[MEDIA] B.D. Wong in Broadway's Pacific Overture & "Social Grace" w/Margaret Cho
- Wong: It's a B'way occasion for Asians
By REBECCA LOUIE
DAILY NEWS FEATURE WRITER
'There aren't a lot of plays where we get to feel this dignified.' -
Social Grace (2005)- http://www.imdb.com/title/tt0409301/ / Directed
by B.D. Wong / Writing credits - Fay Ann Lee / Cast includes
Genre: Comedy / Romance
Plot Outline: An Asian-American woman, love-struck by one of New
York City's most eligible bachelors, bravely faces the complications
and challenges of their high-profile interracial relationship.
Gale Harold .... Andrew
Fay Ann Lee .... Grace
rest of cast listed alphabetically
Billy Asher .... Jim
Christine Baranski .... Bree
Laura Benanti .... Alexandra
Lewis Black .... Rob York
Jeff Blumenkrantz .... Richard
Leanne Cabrera .... Seamtress
Wayne Chang .... Chinese Waiter
Cindy Cheung .... Kari Mills
Clem Cheung .... Ba
Margaret Cho .... Janie
John Cooney .... Salesperson
Tania Deighton .... Diane
Laura Derby .... Janice Douglas
David N. Dinkins .... Himself
Sal Di Piazza .... Delivery Man
Steven Drukman .... Colleague
Kandiss Edmundson .... Liz
Gretchen Egolf .... Bridget
Tim Ewing .... Jonathan Schwartz
Bobby Flay .... Himself
Ileen Getz .... Salesperson
Nick Gregory .... William
Jonathan Hadary .... Max
Ed Jewett .... Gary
Randall Duk Kim .... Mr. Hung
Ken Leung .... Ming
Jerome Loston .... French Waiter
Stephanie March .... Kay
Martha Millan .... Fanny
Robert Perillo .... Admissions Clerk
Sarah Rafferty .... Catherine
Roger Rees .... Barrington Sr.
Kali Rocha .... Carla
Gregory Scarnici .... Stock Brocker
Elizabeth Sung .... Ma
John Walsh .... Clark Douglas
Stephanie Wang .... Dr. Takashi
Virginia Wing .... Mrs. Hung
B.D. Wong .... Stephen
Keo Woolford .... Butler
Debora Yung .... Factory Waif
FAY ANN LEE
(Fay) is very pleased to return for her third production with
STW. Credits include: MISS SAIGON (Broadway and 1st National); INTO
THE WOODS (International). Off-Broadway and Regional: JOY LUCK CLUB,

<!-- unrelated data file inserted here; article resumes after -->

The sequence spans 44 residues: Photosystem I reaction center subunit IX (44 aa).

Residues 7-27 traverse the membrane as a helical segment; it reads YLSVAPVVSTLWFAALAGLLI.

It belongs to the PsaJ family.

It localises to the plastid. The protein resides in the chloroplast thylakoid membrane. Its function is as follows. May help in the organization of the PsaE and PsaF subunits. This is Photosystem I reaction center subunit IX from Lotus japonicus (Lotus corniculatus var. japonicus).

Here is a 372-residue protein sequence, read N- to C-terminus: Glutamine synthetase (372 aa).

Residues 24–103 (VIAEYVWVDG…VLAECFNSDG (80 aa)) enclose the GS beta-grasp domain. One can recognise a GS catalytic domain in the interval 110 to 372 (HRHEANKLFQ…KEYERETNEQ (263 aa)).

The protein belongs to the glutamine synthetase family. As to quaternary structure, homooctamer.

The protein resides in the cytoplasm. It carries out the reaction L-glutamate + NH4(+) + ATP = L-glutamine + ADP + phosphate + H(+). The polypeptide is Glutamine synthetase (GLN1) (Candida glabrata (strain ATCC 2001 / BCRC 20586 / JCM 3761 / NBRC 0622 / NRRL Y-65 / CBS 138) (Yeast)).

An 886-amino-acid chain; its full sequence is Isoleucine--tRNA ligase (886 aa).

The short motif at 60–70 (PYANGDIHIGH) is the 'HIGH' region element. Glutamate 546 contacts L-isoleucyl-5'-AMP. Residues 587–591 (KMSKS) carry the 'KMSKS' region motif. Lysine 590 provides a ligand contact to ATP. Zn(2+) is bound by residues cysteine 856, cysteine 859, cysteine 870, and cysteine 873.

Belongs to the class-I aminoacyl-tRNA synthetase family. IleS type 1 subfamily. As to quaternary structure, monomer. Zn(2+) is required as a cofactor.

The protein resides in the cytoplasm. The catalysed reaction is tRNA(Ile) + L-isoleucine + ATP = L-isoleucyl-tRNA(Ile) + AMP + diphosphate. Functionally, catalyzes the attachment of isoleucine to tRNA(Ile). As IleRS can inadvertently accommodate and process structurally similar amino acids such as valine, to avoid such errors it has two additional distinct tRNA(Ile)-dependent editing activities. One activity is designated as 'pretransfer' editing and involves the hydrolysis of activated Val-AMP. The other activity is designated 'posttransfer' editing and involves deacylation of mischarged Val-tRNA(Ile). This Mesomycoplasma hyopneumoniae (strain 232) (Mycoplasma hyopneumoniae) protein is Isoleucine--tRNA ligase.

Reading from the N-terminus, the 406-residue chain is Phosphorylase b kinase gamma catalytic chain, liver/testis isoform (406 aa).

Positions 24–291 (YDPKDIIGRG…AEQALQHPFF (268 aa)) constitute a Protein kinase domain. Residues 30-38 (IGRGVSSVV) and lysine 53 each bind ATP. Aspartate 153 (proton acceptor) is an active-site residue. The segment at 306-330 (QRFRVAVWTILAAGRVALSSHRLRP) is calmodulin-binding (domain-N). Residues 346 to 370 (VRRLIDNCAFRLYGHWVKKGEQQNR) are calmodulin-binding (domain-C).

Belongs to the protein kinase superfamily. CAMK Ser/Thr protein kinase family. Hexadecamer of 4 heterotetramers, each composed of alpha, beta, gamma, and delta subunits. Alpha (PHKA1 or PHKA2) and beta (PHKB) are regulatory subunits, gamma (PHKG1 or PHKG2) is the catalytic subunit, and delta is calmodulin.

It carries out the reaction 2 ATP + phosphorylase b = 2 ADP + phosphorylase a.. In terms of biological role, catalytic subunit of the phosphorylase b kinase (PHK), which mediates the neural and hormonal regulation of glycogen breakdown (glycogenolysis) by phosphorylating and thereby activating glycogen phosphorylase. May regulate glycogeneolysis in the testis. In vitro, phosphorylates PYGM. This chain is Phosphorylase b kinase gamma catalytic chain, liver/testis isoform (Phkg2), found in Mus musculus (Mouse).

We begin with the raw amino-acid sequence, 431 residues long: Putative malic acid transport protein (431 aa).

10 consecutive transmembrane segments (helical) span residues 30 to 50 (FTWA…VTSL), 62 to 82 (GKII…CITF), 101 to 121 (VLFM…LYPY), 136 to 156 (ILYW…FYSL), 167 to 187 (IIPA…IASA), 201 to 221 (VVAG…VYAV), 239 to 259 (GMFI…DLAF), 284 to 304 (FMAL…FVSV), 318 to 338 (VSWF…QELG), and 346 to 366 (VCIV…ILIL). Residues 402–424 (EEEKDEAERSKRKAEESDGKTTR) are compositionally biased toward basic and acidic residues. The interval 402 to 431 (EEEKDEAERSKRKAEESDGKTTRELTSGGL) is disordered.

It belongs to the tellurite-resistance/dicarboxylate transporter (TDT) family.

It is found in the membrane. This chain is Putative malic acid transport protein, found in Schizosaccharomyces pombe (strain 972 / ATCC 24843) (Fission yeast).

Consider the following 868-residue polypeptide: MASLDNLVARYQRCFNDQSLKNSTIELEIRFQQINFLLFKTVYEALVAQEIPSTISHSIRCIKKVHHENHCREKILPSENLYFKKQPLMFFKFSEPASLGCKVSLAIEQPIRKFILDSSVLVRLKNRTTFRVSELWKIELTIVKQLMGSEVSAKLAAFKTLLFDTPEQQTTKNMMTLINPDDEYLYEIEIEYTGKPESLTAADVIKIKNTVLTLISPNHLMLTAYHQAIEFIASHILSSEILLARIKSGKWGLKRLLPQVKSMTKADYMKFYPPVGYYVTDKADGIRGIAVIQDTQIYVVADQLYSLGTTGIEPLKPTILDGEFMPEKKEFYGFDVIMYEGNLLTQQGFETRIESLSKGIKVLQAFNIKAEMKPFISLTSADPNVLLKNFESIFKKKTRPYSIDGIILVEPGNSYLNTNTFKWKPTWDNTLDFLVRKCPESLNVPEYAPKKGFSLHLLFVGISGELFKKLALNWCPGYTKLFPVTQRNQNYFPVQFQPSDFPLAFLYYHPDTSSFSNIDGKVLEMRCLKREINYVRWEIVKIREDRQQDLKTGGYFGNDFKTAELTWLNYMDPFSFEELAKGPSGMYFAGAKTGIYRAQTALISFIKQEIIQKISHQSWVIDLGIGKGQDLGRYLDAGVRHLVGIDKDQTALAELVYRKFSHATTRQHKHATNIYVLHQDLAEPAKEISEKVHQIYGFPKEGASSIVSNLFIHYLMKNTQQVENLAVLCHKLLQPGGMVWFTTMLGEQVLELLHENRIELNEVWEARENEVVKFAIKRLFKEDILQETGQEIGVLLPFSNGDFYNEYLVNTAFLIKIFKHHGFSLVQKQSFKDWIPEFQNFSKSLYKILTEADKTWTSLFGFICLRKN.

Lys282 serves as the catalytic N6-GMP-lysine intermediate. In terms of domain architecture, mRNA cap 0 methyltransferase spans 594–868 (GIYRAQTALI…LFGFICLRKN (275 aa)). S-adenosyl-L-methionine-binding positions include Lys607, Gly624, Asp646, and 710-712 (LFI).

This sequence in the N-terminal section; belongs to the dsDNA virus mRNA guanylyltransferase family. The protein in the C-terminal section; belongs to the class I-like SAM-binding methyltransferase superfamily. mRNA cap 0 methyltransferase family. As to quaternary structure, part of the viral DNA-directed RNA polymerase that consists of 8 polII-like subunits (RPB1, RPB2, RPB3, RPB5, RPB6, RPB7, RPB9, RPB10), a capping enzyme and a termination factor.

PRIVATE LIVES, LETTERS TO A STUDENT REVOLUTIONARY, A CHRISTMAS
CAROL, THE COMEDY OF ERRORS, among many others. TV: LAW & ORDER,
THIRD WATCH, ONE LIFE TO LIVE. Film: HENRY FOOL (Best Screenplay at
"Pacific Overtures" has Pacific overtones in a new Broadway
production -and B.D. Wong, its star, couldn't be happier.
"There really aren't a lot of plays where [Asian-American actors]
get to feel this dignified," says Wong, who leads an Asian-American
cast as the narrator in the 1976 Stephen Sondheim-John Weidman
musical about the opening of Japan to the West in the 19th century.
"For the first time in many of our careers, we are not being put in
a position where someone is trying to re-create a world they known
The Roundabout Theatre Company's production at Studio 54 has been
reworked to emphasize the Japanese perspective on these historical
events. Director Amon Miyamoto, famous in his home country for
staging Japanese-language versions of American shows like "Urine-
town" and "Into the Woods," has added elements of traditional kabuki
and Noh theater.
Wong, 42, saw the original when he was a teen in San Francisco.
"This was a time when my parents would call me into the living room
if there was an Asian person on TV, which always needed to be noted,
whether it was an embarrassing portrayal or not, because it was ...
so rare," he remembers. "This show was so influential because there
was no such thing as a Broadway musical with Asian-American actors
Though his passion for the theater was fueled, so was a feeling of
"I felt it was a cruel joke that I loved this thing so much, but it
was so impractical to think of this as a way of life. There would
either be no jobs, or humiliating ones."
Ironically, Wong became a pioneer. In 1988, he won a slew of awards
when he debuted in David Henry Hwang's "M. Butterfly," the story of
a Chinese spy who poses as a woman in a 25-year relationship with a
French diplomat. Today, he has a recurring role as George Huang
on "Law & Order: Special Victims Unit" and as Father Ray Mukada on
HBO's "Oz." But he feels that it is still a struggle for Asian-
"You can name, probably on one hand, the series regulars who are on
network television," says Wong.
For that reason, Wong has turned to independent film and is
currently in postproduction for "Social Grace,"
(http://www.imdb.com/title/tt0409301/) about an Asian-American woman
who falls for an affluent white man. It's also his debut as a
The cast includes Margaret Cho, with whom he worked in 1994 on the
Asian-American family sitcom "All-American Girl."
However, Wong, who recently split with his partner, Richie Jackson,
is aware that discrimination extends beyond racial lines.
"The unfortunate misunderstanding right now that gay people are not
spiritual or good people is very sad to me," says the actor, who,
with Jackson, has a son, Jackson Foo Wong, via a surrogate mother.
"People say that all people are equal and they love their neighbor
and that we should all respect one another's differences," he
says. "In principle.
"But when someone vehemently points out that they could burn in Hell
for thinking that, it changes their vote."